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Bookends: An Alphabetic Romp Across the Northern Territories December 29, 2013

Posted by klondykewriter in Bookends.
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Bookends: An Alphabetic Romp Across the Northern Territories

By Dan Davidson

July 24, 2013

– 634 words –

 

T is for Territories

A Yukon, Northwest Territories and Nunavut Alphabet

By Michael Arvaarluk KusugakTerritories

Illustrated by Iris Churcher

Sleeping Bear Press

40 pages

$18.95

 

Sleeping Bear Press has come up with rather a neat variation on the typical alphabet book. There are 11 books in the series and each focusses on a different region or province of Canada, working their way through an alphabet based on that area. A is for Algonquin is about Ontario; B is for Bluenose is about Nova Scotia; C is for Chinook features Alberta, and so it goes across the land, ending the provinces with S is for Spirit Bear for British Columbia.

T stands for Territories, and it wraps up the set by dealing with all three in one book. The author is Michael Arvaarluk Kusugak, who has produced nine books, mostly for early readers, during his career.

Kusugak was born in Cape Fullerton and lived a nomadic life based out of Repulse Bay as a child. He suffered the scourge of being in a residential school until the family moved to Rankin Inlet so that his father could work at the mine there. After Grade 5 he attended schools in Yellowknife, Churchill and Saskatoon.

Before he became a writer, Kusugak was a pilot, forest fire fighter, potter and photographer. He got his start when Robert Munsch mentored him on his first book (A Promise is a Promise, Annick Press) back in 1988, and was one of our five-dozen or so writers-in–residence at Berton House back in 1998, ten years later. His stay here produced Who Wants Rocks? (Annick Press) in 1999.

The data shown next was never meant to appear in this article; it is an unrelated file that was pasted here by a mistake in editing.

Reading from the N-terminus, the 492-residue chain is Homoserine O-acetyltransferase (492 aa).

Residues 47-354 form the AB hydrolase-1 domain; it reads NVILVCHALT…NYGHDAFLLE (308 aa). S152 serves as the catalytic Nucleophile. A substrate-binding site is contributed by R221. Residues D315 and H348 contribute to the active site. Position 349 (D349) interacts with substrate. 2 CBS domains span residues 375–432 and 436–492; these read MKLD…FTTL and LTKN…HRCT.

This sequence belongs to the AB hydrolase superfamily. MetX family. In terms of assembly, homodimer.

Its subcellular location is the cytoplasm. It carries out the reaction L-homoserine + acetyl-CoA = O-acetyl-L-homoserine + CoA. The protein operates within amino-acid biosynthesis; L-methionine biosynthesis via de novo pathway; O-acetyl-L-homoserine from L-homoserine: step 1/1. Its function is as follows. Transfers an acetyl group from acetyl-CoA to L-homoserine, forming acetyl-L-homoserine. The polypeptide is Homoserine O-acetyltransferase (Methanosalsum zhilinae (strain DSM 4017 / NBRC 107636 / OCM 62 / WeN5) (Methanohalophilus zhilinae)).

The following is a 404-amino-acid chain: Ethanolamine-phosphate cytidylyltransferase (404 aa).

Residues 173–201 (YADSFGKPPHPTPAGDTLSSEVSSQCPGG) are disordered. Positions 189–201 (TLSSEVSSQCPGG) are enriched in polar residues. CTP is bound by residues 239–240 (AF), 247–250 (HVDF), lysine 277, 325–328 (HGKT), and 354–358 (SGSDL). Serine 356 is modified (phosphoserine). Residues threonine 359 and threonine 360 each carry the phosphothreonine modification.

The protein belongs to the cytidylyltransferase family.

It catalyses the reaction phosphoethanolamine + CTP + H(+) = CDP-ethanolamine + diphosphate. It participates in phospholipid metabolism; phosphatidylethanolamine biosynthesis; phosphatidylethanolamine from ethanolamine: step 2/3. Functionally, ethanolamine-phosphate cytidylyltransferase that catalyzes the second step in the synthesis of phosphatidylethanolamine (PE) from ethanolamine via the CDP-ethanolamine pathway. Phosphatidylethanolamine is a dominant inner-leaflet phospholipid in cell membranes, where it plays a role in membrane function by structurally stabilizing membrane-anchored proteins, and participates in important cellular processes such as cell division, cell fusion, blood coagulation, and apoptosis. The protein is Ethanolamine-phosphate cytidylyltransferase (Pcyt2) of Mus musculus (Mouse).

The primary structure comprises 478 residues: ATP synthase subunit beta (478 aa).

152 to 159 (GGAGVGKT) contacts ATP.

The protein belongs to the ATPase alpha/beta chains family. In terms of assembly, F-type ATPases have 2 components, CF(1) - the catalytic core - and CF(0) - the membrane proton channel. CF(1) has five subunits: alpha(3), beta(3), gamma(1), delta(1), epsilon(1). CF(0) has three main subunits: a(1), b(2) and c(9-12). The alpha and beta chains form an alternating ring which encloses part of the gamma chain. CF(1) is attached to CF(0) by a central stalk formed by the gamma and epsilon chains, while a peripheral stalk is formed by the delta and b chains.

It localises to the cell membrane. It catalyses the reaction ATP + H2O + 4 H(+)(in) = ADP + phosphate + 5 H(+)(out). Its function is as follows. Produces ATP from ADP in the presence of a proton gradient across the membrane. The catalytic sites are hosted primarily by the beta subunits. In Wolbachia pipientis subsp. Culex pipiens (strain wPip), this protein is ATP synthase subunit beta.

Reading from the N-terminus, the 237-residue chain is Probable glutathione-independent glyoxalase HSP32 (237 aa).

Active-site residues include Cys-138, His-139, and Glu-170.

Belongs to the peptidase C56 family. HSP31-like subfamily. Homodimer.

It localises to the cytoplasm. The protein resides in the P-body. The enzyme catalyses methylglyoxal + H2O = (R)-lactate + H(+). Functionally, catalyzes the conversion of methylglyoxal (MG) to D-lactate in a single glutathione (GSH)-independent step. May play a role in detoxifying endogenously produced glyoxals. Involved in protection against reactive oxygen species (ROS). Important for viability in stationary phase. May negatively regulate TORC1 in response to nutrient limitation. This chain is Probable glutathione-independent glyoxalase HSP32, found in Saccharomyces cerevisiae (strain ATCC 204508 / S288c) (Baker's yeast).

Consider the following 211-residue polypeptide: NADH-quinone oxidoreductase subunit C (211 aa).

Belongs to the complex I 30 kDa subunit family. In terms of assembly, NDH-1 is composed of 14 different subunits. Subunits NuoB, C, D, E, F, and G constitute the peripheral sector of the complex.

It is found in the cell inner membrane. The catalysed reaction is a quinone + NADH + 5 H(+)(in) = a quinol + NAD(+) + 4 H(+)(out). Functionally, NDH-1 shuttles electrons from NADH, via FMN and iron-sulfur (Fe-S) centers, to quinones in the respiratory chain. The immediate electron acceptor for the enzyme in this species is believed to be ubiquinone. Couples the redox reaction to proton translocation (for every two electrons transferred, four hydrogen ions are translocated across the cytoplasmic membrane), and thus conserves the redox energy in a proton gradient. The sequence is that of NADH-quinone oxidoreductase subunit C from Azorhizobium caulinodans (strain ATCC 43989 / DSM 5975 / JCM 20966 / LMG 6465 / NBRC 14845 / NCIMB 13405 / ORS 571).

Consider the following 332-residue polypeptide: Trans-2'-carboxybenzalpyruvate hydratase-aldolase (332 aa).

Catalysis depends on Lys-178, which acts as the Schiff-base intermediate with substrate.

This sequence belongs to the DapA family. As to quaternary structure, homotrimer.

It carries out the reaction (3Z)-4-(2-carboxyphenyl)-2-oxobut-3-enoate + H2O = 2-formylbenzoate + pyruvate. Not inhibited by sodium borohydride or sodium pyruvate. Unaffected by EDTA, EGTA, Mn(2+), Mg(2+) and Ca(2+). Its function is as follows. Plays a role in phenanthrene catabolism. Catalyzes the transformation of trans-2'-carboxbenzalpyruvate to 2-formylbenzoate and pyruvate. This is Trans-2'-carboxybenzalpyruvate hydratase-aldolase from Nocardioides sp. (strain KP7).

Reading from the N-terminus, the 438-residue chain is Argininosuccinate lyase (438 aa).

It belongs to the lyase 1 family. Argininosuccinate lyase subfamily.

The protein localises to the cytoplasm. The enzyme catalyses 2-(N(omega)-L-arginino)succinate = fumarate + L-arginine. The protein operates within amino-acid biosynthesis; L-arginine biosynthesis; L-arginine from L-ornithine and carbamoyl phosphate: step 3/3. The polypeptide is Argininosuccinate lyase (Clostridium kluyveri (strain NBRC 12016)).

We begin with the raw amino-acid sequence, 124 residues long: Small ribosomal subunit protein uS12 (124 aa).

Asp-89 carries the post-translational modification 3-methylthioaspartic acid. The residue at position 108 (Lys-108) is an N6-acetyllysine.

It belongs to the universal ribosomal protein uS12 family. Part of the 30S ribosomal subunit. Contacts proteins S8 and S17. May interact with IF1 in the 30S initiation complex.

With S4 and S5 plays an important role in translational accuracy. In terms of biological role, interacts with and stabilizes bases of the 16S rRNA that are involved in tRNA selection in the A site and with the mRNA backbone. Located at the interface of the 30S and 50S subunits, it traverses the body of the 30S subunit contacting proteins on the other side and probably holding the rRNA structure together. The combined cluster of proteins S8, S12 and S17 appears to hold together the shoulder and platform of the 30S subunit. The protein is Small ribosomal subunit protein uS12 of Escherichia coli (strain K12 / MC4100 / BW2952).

Kusugak continued to live in Rankin Inlet for many years, but this book’s bio page indicates that he now lives on Vancouver Island.

T is for Territories is a book that comes at the reader from a number of directions, not the least of which can be found in Iris Churcher’s marvelous illustrations, rendered in coloured pencil and digital print. The pictures are one and two page spreads that do a great job of covering the topics used in the book, showcasing people, places, buildings, animals, machines and maps.

The layout of the book is effective and attractive. The letters are shown in both upper and lower case. The illustration takes up most of the page (sometimes two). There is a four-line poem (a quatrain) usually composed of two rhyming couplets. About a third of the page above or below the letters is given over to a three-paragraph (about 150 word) write-up about the main subject of the page.

Kusugak has chosen a variety of subjects to cover the alphabet from A to Z.  The topics are not necessarily all names of things, as in many such books. A, for instance, is for April 1, 1999, the date when Nunavut became a territory, and is used to cover the territory itself. C is for caribou, which is more the sort of thing you would expect to see. D is for drum. G is for Game, specifically the Arctic Winter Games.

Then there are some pages about specific people. J is for Jack London, but Robert Service and Ted Harrison get mentioned in that write-up. Pierre Berton gets a page of his own, with a poem, short bio and special mention of the Berton House Writers’ Retreat, which Kusugak also mentions in his author’s note and in the author’s bio on the flyleaf.

“Let me honour Mr. Berton

“Journalist, writer, TV person.

“Pierre, I give you many bows

“For giving us the Berton House.”

K is for the Klondike Gold Rush. L is for languages, of which there are many in the North. In keeping with that idea, S is for syllabics, the characters used to write many of the native languages. Each of the territories gets a two-page spread.

All said, this is a book that should capture the attention of its target age group, and be of interest to others as well.

 

-30-

 

 

 

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